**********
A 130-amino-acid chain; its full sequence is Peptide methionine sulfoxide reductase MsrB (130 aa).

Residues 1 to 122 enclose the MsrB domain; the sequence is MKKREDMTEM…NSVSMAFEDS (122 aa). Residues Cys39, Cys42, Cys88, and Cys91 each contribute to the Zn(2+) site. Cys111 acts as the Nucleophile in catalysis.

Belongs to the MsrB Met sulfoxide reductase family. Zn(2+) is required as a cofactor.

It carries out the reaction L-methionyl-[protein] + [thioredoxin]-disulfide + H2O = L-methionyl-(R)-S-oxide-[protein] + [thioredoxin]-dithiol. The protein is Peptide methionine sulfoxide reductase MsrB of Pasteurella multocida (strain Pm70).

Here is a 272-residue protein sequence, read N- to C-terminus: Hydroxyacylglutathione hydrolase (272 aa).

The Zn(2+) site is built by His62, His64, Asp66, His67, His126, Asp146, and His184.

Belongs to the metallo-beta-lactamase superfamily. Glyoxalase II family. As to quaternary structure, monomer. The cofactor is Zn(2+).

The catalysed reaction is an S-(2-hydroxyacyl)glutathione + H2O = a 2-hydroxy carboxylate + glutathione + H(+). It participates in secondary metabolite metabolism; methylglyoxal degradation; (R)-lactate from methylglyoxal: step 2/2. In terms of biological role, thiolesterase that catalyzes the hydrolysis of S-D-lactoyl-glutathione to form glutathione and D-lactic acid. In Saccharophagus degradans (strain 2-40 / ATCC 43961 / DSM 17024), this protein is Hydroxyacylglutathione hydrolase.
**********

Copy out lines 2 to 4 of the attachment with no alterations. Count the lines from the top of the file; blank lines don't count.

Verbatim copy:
Residues 1 to 122 enclose the MsrB domain; the sequence is MKKREDMTEM…NSVSMAFEDS (122 aa). Residues Cys39, Cys42, Cys88, and Cys91 each contribute to the Zn(2+) site. Cys111 acts as the Nucleophile in catalysis.

Belongs to the MsrB Met sulfoxide reductase family. Zn(2+) is required as a cofactor.

It carries out the reaction L-methionyl-[protein] + [thioredoxin]-disulfide + H2O = L-methionyl-(R)-S-oxide-[protein] + [thioredoxin]-dithiol. The protein is Peptide methionine sulfoxide reductase MsrB of Pasteurella multocida (strain Pm70).